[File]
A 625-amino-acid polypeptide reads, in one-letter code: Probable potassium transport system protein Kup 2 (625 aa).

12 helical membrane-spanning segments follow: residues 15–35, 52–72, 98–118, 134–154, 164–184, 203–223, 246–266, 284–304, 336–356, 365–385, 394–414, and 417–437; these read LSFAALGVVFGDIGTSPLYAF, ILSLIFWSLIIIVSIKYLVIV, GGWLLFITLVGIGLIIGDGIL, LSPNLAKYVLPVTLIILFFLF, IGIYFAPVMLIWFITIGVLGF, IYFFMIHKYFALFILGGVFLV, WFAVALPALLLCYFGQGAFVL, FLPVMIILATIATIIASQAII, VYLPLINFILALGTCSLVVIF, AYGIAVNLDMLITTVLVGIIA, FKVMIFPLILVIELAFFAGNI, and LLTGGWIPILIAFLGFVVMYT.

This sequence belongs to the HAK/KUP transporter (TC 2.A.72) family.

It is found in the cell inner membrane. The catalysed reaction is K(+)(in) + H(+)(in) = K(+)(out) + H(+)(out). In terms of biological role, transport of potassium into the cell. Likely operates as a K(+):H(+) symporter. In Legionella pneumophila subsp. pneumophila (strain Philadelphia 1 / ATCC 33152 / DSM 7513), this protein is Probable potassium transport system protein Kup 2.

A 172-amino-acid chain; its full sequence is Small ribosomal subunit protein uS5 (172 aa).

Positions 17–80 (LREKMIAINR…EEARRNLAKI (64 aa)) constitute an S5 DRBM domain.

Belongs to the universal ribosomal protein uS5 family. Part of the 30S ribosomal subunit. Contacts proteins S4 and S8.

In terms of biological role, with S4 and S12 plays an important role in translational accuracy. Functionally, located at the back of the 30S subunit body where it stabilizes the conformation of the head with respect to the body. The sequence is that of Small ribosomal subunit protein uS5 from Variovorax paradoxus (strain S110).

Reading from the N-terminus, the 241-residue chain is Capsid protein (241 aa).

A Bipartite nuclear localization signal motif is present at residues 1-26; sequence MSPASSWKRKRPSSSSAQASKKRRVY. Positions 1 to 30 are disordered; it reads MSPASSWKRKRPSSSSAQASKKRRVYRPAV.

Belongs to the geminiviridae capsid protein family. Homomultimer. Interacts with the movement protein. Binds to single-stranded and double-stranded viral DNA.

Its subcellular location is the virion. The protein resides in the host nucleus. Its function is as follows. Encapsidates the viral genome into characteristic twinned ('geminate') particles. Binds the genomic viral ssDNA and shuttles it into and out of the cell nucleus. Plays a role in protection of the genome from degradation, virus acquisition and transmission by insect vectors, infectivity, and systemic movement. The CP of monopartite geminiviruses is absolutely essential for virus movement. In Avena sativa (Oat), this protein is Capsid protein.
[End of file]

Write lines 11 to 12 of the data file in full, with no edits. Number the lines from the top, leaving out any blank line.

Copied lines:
Belongs to the geminiviridae capsid protein family. Homomultimer. Interacts with the movement protein. Binds to single-stranded and double-stranded viral DNA.

Its subcellular location is the virion. The protein resides in the host nucleus. Its function is as follows. Encapsidates the viral genome into characteristic twinned ('geminate') particles. Binds the genomic viral ssDNA and shuttles it into and out of the cell nucleus. Plays a role in protection of the genome from degradation, virus acquisition and transmission by insect vectors, infectivity, and systemic movement. The CP of monopartite geminiviruses is absolutely essential for virus movement. In Avena sativa (Oat), this protein is Capsid protein.